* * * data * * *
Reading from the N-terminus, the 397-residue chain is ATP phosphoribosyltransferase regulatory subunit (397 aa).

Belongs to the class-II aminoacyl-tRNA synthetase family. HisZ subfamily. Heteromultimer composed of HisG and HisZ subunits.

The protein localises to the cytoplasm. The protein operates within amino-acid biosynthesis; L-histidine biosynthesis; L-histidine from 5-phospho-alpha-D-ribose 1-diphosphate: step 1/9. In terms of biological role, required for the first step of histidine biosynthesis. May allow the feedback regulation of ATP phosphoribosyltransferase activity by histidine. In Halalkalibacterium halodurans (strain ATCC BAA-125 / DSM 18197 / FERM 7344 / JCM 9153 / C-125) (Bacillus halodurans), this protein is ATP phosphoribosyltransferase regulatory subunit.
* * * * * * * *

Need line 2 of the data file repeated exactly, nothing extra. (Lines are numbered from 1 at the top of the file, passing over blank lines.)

Belongs to the class-II aminoacyl-tRNA synthetase family. HisZ subfamily. Heteromultimer composed of HisG and HisZ subunits.